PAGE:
When Samsung launched their 860 Qvo SSD back at the end of 2018, it finally brought high capacity SSDs down to a more affordable price. Why was the 860 Qvo suddenly so much cheaper than the 860 Evo? Well, it was mostly down to the type of storage tech Samsung used inside the Qvo – what’s known as 4-bit MLC (multi-level cell) V-NAND technology, as opposed to the Evo’s 3-bit MLC. Historically, 4-bit has been a bit slower than 3-bit, hence the lower price. But as the 860 Qvo quickly proved, there really wasn’t a huge amount of difference between it and the 860 Evo, making the Qvo the de facto standard for anyone after 1TB or above.
Now, Samsung are back with the 870 Qvo, which uses their second generation 4-bit MLC tech and a new MKX controller that allows for capacities all the way up to 8TB in its slim 7mm chassis. Said 8TB SSD will still cost you a relative arm and a leg – £796 in the UK and a massive $900 in the US – but it’s the entry-level 1TB model I’ve got on test here today, which comes in at a much more affordable £111 / $130. That’s a still fraction more than the current 860 Qvo’s price of £98 / $125, but with Samsung touting a speed increase of up to 13% and a sustained performance boost of up to 21%, let’s see if it’s worth the extra money.
Now, testing an SSD’s sustained performance is hard to do without long-term testing, but given that Samsung’s SSDs are usually pretty top drawer – the 860 Evo has been sitting within my SSD rankings ever since it came out, for example – I’m willing to give them the benefit of the doubt here. Speed testing, on the other hand, is much easier to do, and you’ll see from my results below that the 870 Qvo has now pretty much closed the gap between it and the 860 Evo when it comes to those all-important random read and write results.
That might not sound like much of a feat on its own, but when a 1TB 860 Evo still costs £130 in the UK, the 870 Qvo is an absolute no brainer in terms of overall value. Plus, with the 870 Qvo introducing a new type of SSD controller, I wouldn’t be surprised if an 870 Evo is just around the corner as well.
Still, until the 870 Evo makes its inevitable appearance, the 870 Qvo is pretty much in a league of its own for 1TB SSD buyers. On the box, Samsung claim a sequential read speed of up to 560MB/s and a sequential write speed of up to 530MB/s (an increase of 10MB/s apiece compared to the 860 Qvo’s specs), which is the theoretical maximum that can actually be achieved over the SATA interface. In other words, it ain’t getting much faster than this.
In practice, my results maxed out at 525MB/s sequential read and 497MB/s sequential write when I put it through AS SSD’s 1GB sequential test, but that’s still pretty darn impressive all things considered. Indeed, the 860 Evo managed a nigh-on identical 524MB/s read and 496MB/s write way back when, while the 860 Qvo came in with 492MB/s read and 499MB/s write.
Of course, sequential speeds aren’t the best indicator for the kinds of speeds you’ll actually see day to day. Instead, it’s random speeds that are a more accurate reflection of real-world usage, especially on a gaming PC, and here the 870 Qvo continued to put in a good performance. In AS SSD’s random speed test, which reads and writes a gigabyte’s worth of tiny 4K files, the 870 Qvo finished with a read speed of 39MB/s and a write speed of 111MB/s.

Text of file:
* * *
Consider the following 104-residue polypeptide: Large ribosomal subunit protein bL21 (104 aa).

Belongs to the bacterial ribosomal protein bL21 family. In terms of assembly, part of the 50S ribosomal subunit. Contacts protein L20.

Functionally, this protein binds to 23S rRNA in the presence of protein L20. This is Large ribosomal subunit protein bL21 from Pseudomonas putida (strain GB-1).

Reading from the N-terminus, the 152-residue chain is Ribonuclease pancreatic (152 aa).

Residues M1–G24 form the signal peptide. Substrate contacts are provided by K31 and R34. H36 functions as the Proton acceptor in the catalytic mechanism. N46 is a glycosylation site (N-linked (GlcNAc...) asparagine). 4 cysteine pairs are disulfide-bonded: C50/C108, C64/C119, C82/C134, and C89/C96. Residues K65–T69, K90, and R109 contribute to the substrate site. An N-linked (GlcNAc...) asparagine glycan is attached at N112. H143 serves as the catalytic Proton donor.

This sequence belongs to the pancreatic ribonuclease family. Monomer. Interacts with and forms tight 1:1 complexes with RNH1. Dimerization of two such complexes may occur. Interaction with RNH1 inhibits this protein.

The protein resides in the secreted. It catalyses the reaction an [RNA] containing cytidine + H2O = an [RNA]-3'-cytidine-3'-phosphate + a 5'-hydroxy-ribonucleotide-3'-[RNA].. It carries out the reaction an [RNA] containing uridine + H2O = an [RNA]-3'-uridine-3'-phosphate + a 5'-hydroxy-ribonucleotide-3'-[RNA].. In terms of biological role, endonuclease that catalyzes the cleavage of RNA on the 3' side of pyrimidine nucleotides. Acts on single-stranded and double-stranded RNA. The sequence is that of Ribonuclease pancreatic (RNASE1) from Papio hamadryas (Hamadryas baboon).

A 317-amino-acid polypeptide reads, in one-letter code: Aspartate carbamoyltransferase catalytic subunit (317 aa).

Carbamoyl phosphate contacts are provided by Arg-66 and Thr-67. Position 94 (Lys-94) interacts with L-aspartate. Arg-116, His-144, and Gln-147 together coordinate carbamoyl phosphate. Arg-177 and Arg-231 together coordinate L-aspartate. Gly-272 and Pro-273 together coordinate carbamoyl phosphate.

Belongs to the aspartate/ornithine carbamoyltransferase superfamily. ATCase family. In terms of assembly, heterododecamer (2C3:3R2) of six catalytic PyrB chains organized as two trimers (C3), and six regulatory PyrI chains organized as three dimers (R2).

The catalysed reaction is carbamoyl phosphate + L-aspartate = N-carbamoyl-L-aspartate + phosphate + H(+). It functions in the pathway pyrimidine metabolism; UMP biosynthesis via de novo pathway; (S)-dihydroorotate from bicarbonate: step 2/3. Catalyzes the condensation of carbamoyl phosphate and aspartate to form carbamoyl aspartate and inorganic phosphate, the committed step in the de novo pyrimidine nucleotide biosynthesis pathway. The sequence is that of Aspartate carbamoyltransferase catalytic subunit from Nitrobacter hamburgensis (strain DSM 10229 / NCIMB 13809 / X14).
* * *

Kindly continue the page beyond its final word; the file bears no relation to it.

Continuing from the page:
Compare those results to the 860 Evo’s and they’re once again pretty much on a level playing field, with the Evo coming in at 40MB/s read and 98MB/s write (which, just in case it wasn’t clear before, is already streets ahead of its other SATA competition, including the Crucial MX500 and WD Blue 3D NAND). The 870 Qvo also improves on its predecessor’s read speed of 35MB/s, but it failed to catch the 860’s frankly astonishing write speed of 121MB/s.
Still, even if the 870 Qvo’s random write speed is a little lower than expected, it does at least improve on its predecessor’s copy and transfer speeds. To test this, I used AS SSD’s copy benchmark, which involves transferring three different file types from the OS onto the drive – an ISO folder consisting of two large files, a programs folder with lots of little files, and finally a game folder that’s made up of both big and small files.
In the ISO test, it managed a speed of 687MB/s (a whole 100MB/s faster than the 860 Qvo), and in the Program test it finished with a speed of 547MB/s (up from 531MB/s). Its Game score, meanwhile, was an identical 483MB/s.
All in all, then, the Samsung 870 Qvo isn’t a complete revolution in SSD speed, but it does offer tangible improvements over its 860 Qvo predecessor when it comes to read and transfer performance, and it effectively closes the gap between Samsung’s 3-bit MLC SSDs such as the 860 Evo once and for all. Add in its improved overall endurance and the 870 Qvo is a compelling bit of storage, especially in the US where it’s currently just $5 more than the 860 Qvo.
For those in the UK, I reckon the 860 Qvo still represents pretty good value for money overall, and I’d be willing to trade its mildly slower performance for the sake of keeping another £13 in my pocket. Still, if and when Samsung eventually decide to axe the 860 Qvo, the 870 Qvo remains the next obvious choice for those after a high capacity SSD. No other SATA SSD even comes close in terms of overall speed and performance, making it a much better buy than either of its main 1TB rivals, the £100 / $115 WD Blue 3D NAND and £105 / $115 Crucial MX500. If you want the best of what SATA has to offer, then the 870 Qvo is the SSD to buy.
And remember, if you’re looking for a cheaper or smaller capacity SSD, then make sure you check our regularly updated SSD deals page for all the lowest prices on today’s best SSDs.